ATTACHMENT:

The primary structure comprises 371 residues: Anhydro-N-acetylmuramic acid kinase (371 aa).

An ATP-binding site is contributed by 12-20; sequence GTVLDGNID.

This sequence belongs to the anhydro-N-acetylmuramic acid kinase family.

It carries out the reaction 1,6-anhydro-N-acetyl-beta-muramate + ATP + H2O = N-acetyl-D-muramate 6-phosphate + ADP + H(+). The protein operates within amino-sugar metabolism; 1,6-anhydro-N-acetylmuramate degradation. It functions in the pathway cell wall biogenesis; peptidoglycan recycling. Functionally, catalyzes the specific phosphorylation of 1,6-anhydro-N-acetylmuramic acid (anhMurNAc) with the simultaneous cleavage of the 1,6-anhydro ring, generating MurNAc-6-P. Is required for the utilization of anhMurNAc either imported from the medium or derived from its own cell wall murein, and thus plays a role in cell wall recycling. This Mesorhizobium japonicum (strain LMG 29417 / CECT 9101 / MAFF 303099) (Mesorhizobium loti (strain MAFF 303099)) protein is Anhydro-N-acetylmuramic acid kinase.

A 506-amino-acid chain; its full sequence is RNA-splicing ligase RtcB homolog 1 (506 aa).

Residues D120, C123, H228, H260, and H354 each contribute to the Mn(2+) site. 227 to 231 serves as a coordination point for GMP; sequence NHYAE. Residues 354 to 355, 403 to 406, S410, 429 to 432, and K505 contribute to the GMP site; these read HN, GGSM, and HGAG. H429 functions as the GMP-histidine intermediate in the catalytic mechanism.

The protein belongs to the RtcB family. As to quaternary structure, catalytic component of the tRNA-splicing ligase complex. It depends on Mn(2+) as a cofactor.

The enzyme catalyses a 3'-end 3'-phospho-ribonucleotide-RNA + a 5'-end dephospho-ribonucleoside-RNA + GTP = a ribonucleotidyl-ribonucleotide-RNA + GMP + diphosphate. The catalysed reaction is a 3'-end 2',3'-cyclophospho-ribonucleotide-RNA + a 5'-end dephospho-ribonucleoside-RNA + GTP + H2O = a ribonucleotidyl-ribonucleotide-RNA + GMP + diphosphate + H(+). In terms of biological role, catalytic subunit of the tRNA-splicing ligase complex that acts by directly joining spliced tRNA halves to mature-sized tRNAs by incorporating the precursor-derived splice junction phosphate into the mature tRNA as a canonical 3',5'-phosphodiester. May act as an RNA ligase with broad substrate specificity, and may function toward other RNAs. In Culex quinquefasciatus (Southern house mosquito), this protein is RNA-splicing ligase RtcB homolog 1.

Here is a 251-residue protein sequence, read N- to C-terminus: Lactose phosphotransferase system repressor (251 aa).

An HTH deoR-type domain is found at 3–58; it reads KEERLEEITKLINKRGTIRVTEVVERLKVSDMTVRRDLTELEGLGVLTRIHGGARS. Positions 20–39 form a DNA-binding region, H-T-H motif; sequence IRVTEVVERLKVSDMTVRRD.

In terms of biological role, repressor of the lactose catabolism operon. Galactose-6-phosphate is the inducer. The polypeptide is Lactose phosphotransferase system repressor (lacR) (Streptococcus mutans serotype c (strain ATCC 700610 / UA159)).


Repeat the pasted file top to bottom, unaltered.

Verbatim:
The primary structure comprises 371 residues: Anhydro-N-acetylmuramic acid kinase (371 aa).

An ATP-binding site is contributed by 12-20; sequence GTVLDGNID.

This sequence belongs to the anhydro-N-acetylmuramic acid kinase family.

It carries out the reaction 1,6-anhydro-N-acetyl-beta-muramate + ATP + H2O = N-acetyl-D-muramate 6-phosphate + ADP + H(+). The protein operates within amino-sugar metabolism; 1,6-anhydro-N-acetylmuramate degradation. It functions in the pathway cell wall biogenesis; peptidoglycan recycling. Functionally, catalyzes the specific phosphorylation of 1,6-anhydro-N-acetylmuramic acid (anhMurNAc) with the simultaneous cleavage of the 1,6-anhydro ring, generating MurNAc-6-P. Is required for the utilization of anhMurNAc either imported from the medium or derived from its own cell wall murein, and thus plays a role in cell wall recycling. This Mesorhizobium japonicum (strain LMG 29417 / CECT 9101 / MAFF 303099) (Mesorhizobium loti (strain MAFF 303099)) protein is Anhydro-N-acetylmuramic acid kinase.

A 506-amino-acid chain; its full sequence is RNA-splicing ligase RtcB homolog 1 (506 aa).

Residues D120, C123, H228, H260, and H354 each contribute to the Mn(2+) site. 227 to 231 serves as a coordination point for GMP; sequence NHYAE. Residues 354 to 355, 403 to 406, S410, 429 to 432, and K505 contribute to the GMP site; these read HN, GGSM, and HGAG. H429 functions as the GMP-histidine intermediate in the catalytic mechanism.

The protein belongs to the RtcB family. As to quaternary structure, catalytic component of the tRNA-splicing ligase complex. It depends on Mn(2+) as a cofactor.

The enzyme catalyses a 3'-end 3'-phospho-ribonucleotide-RNA + a 5'-end dephospho-ribonucleoside-RNA + GTP = a ribonucleotidyl-ribonucleotide-RNA + GMP + diphosphate. The catalysed reaction is a 3'-end 2',3'-cyclophospho-ribonucleotide-RNA + a 5'-end dephospho-ribonucleoside-RNA + GTP + H2O = a ribonucleotidyl-ribonucleotide-RNA + GMP + diphosphate + H(+). In terms of biological role, catalytic subunit of the tRNA-splicing ligase complex that acts by directly joining spliced tRNA halves to mature-sized tRNAs by incorporating the precursor-derived splice junction phosphate into the mature tRNA as a canonical 3',5'-phosphodiester. May act as an RNA ligase with broad substrate specificity, and may function toward other RNAs. In Culex quinquefasciatus (Southern house mosquito), this protein is RNA-splicing ligase RtcB homolog 1.

Here is a 251-residue protein sequence, read N- to C-terminus: Lactose phosphotransferase system repressor (251 aa).

An HTH deoR-type domain is found at 3–58; it reads KEERLEEITKLINKRGTIRVTEVVERLKVSDMTVRRDLTELEGLGVLTRIHGGARS. Positions 20–39 form a DNA-binding region, H-T-H motif; sequence IRVTEVVERLKVSDMTVRRD.

In terms of biological role, repressor of the lactose catabolism operon. Galactose-6-phosphate is the inducer. The polypeptide is Lactose phosphotransferase system repressor (lacR) (Streptococcus mutans serotype c (strain ATCC 700610 / UA159)).